JFH (Timothy): You brought in a lot of extra instrumentation and vocals for Celestial Completion. What was that process like in the recording studio?
Seth: It was exhilarating. When you have this craving for sitar on your album and then you make it happen, it's very satisfying. When you want a huge epic intro track with horns and 5 layers of vocal lines, it's gratifying to actually pull it off well. We are so pleased with how everything came out. We rolled the dice on a lot of things, but while the sound is adventurous, it's well-done and not there just for the sake of trying to be different. All the unusual instruments and vocals felt right and we're confident they'll sound right to the listeners of the album.
JFH (Timothy): I couldn't help but notice that your debut album, Terminate Damnation, was named after a classic Mortification song and featured album art by Dan Seagrave, while Celestial Completion is named after a classic Extol song and also has Dan Seagrave art. Are there other similarities between the two albums, or is that where the comparisons end?
Seth: Well Jason, Duck and I are on both albums. And both albums were written live with the whole band contributing and refining each song before entering the studio. Other than that, though, they're pretty different. We're different people now than we were then and I think we're different in a good way. God has worked in our lives to bring us closer to Him and hopefully that's clear in the music and the lyrics.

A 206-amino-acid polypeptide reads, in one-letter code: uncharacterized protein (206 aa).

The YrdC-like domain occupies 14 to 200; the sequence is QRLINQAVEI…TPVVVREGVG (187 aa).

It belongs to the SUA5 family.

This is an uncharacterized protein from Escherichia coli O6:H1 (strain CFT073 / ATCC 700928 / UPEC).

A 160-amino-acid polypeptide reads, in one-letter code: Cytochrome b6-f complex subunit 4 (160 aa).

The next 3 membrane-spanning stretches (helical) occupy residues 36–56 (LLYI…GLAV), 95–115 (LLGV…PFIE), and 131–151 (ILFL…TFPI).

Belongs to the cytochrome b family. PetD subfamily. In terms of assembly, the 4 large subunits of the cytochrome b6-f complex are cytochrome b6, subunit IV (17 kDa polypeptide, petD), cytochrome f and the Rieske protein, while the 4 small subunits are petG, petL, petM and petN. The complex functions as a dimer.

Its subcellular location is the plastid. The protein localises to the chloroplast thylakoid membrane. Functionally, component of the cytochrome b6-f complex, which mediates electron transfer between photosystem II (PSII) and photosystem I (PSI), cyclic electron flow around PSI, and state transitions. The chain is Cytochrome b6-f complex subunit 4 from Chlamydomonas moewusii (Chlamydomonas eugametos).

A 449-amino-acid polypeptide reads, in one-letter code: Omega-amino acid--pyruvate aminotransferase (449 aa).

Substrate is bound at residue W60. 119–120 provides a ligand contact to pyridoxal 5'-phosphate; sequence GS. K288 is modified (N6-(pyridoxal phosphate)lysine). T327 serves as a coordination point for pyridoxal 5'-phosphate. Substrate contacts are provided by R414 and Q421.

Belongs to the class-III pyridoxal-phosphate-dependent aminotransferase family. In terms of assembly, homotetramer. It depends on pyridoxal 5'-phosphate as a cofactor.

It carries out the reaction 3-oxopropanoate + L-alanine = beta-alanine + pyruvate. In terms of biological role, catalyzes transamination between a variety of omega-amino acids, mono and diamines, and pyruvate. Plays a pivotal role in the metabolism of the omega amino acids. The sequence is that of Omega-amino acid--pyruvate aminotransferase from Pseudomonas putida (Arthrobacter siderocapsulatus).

JFH (Timothy): Musically speaking, is Celestial Completion a nod back to the earlier days of Christian metal?
Seth: No, not at all. Sorry all you traditional metal-heads. This is the music of the future, if I may be so bold. We are doing what we think will be huge here in a couple years and we're doing it the best we can. It's a kind of music that focuses on good songwriting, a huge sound from a production standpoint and a focus on beauty, whether that beauty is aggressive or experimental or reflective.
JFH (Timothy): To follow up the last question, are there any bands or artists in particular that influenced you when you were writing this album?